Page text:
Sunday afternoon’s performance at Market Square Church by the Guarneri Quartet, one of their final performances on their grand farewell tour and the conclusion of Market Square Concerts' current season, proved the difference between a live concert experience and listening to a recording, perhaps even hearing a recording made at this concert. The unexpected can also add to this experience.
Market Square Church had been packed for its Palm Sunday service and the church was again packed a few hours later to hear the Guarneri Quartet play Haydn, Kodaly and Ravel (not a connection, necessarily: I’m just saying). Looking down from the choir loft, I counted room for maybe 12 more people just before the concert was to begin at 4:00.
A moment later, Ellen Hughes, the current director of Market Square Concerts, walked up to the raised platform where the stands and chairs were set up for the quartet to apologize that there would be a slight delay: many people were still trying to get their tickets and that they’d run out of programs, if anyone would care to donate theirs to the cause.
This was also the last concert planned by the founding director of Market Square Concerts, Lucy Miller Murray, “retiring” (if that is conceivable) after 27 years of being the Patron Saint of Chamber Music in the Harrisburg Area. And so it was appropriate to begin by having James Cowden, President of the Board, read the proclamation from the Mayor’s Office that April 5th, 2009, was “Lucy Miller Murray Day” in honor of her dedication to the arts in our community and especially to her 27 years with Market Square Concerts. And so the concert began with a standing ovation and the sense that, in many ways, this too was an Event.
Ellen then announced that there would be a further delay because, as it happened, the quartet’s second violinist, John Dalley, was delayed in traffic due to a tie-up around an accident on the highway and had not yet arrived! 3/4's of the quartet then came out for an impromptu Q&A, a.k.a. soft shoe and tap-dance to wile away the time.
There were jokes made that Dalley had just called them and he was fine, “just leaving Pittsburgh a few minutes ago.” Someone in the audience asked how many players in a string quartet.
Arnold Steinhardt told the touring musician’s nightmare. The quartet had decided early in their career not to travel as a Group of Four. Teaching in Maryland, they frequently flew from Baltimore to Boston and Washington. Rather than buying a ticket in advance, Steinhardt said he would get on Eastern Airlines’ shuttle plane, write a check for the stewardess and all would be well. He handed her the check but she said “This is the wrong amount.” He countered, “No, it’s the right amount for the shuttle to Boston.” She responded, “Yes, it IS the right amount for the shuttle to Boston but this is the shuttle to Washington, D.C.”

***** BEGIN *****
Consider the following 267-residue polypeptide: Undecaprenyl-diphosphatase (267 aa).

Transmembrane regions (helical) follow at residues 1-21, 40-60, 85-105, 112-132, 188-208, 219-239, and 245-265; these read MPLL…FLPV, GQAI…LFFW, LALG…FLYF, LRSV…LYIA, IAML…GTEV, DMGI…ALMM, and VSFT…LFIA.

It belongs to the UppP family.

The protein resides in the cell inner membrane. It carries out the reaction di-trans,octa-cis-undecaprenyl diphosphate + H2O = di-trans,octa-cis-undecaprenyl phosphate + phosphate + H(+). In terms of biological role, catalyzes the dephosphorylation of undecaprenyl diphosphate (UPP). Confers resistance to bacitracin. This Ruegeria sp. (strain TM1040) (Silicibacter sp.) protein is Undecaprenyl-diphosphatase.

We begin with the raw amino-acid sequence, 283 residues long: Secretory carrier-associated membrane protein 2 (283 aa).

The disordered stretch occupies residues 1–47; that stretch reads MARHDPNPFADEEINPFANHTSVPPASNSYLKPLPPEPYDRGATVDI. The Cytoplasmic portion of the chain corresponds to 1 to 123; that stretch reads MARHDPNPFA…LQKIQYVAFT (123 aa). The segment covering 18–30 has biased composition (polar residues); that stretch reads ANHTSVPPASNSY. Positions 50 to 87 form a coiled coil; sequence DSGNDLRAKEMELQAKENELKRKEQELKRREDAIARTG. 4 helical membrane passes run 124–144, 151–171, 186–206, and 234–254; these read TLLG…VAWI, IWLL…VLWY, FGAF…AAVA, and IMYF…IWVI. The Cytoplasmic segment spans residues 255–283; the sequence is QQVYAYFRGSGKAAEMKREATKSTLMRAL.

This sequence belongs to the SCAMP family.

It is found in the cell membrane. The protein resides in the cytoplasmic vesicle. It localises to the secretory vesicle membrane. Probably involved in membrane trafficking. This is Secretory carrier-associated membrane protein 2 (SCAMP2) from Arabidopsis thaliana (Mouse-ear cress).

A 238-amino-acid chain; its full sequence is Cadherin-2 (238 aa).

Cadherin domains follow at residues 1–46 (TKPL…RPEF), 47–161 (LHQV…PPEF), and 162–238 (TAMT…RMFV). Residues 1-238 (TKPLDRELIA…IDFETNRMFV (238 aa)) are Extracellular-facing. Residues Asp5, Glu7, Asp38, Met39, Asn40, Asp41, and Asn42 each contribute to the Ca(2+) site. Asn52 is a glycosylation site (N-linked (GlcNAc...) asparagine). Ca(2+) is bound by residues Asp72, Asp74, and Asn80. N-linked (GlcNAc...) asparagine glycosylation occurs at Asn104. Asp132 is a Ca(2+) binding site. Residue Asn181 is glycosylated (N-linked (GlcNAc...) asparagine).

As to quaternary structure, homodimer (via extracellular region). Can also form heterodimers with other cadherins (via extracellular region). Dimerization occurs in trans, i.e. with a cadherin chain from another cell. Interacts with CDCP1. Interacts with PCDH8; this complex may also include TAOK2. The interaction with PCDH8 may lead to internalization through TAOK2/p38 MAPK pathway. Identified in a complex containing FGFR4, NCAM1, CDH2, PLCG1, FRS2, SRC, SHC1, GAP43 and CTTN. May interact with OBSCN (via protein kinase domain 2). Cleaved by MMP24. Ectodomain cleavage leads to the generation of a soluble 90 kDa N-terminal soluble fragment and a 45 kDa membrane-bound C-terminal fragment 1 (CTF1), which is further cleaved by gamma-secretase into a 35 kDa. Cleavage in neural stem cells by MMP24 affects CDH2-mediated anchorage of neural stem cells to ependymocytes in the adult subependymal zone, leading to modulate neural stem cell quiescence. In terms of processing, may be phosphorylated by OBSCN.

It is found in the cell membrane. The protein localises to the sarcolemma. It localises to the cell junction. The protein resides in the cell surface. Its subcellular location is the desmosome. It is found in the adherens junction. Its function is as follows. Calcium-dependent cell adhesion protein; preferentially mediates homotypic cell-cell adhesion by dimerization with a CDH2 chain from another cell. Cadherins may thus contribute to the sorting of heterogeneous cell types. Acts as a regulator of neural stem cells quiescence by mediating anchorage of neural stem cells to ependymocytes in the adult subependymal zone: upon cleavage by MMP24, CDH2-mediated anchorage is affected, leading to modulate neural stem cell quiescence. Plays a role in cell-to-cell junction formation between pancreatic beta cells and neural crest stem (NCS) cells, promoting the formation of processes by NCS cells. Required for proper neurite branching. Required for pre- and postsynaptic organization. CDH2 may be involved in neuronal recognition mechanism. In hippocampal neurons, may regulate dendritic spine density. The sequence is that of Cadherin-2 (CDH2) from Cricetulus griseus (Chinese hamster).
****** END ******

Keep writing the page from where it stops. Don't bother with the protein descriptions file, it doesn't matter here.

And of course, Steinhardt had to be in Boston to join his colleagues for an 8:30 concert.
So the stewardess made some calls and they quickly whisked Steinhardt, hurrying under the belly of the plane and under the bellies of various other planes to reach the Boston shuttle which was now being held for him. He made it, they took off and he arrived in Boston with a half-hour to spare.
And so, in the midst of this conversation with Michael Tree and Peter Wiley joining in, John Dalley appears from the side door at 4:22 to announce the concert has been canceled, we can all go home. (No stuffy group of classical musicians, this!) His colleagues joined him to go “backstage” to get their instruments. And at 4:30, the concert began.
It could not have been planned to open with a Haydn quartet nicknamed “The Rider.” And I’m thinking “how do you get off the road and start playing ten minutes later without warming up?” You would never have known.
Since the church does not have lights you can just flash to announce the end of intermission, the quartet's return to the stage-area led to a scramble for seats. On the downbeat of the Ravel, the church’s chimes rang out the half-hour. It had been assumed the concert would be over by now, if all had gone according to plan. But not much had, so far, and so the quartet immediately stopped, waited for the chimes amidst the laughter, and then began again.